intrinsic fraud has been deemed not warranted because the parties
have the opportunity at trial through cross-examination and
impeachment to ferret out and expose false information presented
to the trier of fact. When a party discovers that a judgment has
been obtained by intrinsic fraud, the party must act by direct
attack or appeal to rectify the alleged wrong and cannot wait to
assail the judgment collaterally whenever it is enforced.

Id. (citing Jones v. Willard, 224
Va. 602, 607, 299 S.E.2d 504, 508 (1983)).

Extrinsic fraud, on the other hand,
"consists of ‘conduct which prevents a fair submission of
the controversy to the court’ and, therefore, renders the results
of the proceeding null and void." Id. (citing Jones,
224 Va. at 607, 299 S.E.2d at 508). Extrinsic fraud
"’[keeps] the unsuccessful party away from the court,’"
either figuratively or literally. McClung v. Folks, 126
Va. 259, 270, 101 S.E. 345, 348 (1919) (citation omitted).
"’[T]the unsuccessful party is really prevented, by the
fraudulent contrivance of his adversary, from having a trial [of
the issue] . . . .’" Id. "A
collateral challenge to a judgment obtained by extrinsic fraud is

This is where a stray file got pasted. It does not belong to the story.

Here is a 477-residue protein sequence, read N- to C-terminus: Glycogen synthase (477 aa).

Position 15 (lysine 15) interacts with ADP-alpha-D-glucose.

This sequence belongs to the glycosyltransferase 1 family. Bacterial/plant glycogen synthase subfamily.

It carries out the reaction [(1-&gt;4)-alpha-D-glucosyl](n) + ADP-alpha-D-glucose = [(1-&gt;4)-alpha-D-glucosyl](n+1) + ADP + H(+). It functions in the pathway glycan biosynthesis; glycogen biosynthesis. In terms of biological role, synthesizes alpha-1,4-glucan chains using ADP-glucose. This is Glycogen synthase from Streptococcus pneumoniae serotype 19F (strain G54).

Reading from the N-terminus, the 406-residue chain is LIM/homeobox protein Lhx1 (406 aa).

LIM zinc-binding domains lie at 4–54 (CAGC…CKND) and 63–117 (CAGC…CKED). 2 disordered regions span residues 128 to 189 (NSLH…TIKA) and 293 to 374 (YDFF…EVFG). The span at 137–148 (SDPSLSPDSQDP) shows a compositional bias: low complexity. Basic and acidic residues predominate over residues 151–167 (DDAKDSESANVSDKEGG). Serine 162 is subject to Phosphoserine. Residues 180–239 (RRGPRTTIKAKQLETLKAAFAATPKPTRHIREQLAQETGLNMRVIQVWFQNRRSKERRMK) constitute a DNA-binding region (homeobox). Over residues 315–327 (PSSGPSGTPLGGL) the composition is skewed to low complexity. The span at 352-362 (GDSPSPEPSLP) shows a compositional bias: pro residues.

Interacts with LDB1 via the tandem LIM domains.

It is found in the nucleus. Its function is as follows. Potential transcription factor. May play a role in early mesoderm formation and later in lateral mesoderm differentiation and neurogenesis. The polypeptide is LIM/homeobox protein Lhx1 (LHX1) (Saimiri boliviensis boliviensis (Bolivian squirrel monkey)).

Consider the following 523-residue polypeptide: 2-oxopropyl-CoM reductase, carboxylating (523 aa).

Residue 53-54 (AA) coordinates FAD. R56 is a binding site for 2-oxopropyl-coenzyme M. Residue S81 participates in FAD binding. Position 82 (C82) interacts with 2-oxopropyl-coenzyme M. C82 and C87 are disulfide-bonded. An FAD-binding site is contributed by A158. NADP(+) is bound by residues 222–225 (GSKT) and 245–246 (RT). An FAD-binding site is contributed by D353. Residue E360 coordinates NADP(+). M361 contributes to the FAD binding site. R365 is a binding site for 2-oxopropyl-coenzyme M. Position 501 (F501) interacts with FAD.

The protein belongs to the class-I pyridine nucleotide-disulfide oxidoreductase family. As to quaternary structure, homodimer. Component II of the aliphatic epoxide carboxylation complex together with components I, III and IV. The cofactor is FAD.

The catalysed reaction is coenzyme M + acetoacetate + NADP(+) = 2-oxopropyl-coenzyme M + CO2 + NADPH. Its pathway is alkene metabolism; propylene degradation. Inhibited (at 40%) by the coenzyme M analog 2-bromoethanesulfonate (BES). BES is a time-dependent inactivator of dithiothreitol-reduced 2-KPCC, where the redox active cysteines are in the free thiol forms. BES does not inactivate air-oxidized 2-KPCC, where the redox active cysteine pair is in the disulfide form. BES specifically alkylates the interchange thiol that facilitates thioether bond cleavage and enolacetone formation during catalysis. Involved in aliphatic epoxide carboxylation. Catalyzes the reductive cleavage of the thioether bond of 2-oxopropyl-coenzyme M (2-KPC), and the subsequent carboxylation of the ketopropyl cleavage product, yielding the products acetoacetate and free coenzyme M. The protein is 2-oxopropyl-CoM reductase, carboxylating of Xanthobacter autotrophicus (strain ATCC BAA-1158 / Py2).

allowed because such fraud perverts the judicial processes and
prevents the court or non-defrauding party from discovering the
fraud through the regular adversarial process." Peet,
16 Va. App. at 327, 429 S.E.2d at 490.

The trial court reopened the equitable
distribution award based upon the evidence presented by Duke that
Faustini engaged in extrinsic fraud regarding the disposition of
his interest in BioSanitary. At the time of the original
equitable distribution hearing in April 1997, Faustini
represented to Duke that he had sold his twenty-five percent
(25%) stock interest in the subchapter S corporation,
BioSanitary, on October 1, 1996 for $500, due to his concerns
about his employer’s new conflict-of-interest policies. The trial
court ruled that evidence related to BioSanitary was "water
over the damn as far as I’m concerned, and I’m not going to go
back and try to dig into that or retrieve it." Faustini,
however, misled the trial court and Duke by representing that he
divested himself of all interest in BioSanitary and that he
retained no equitable interest in BioSanitary.

At the evidentiary hearing in October 1998,
Duke presented evidence which the trial court found to be clear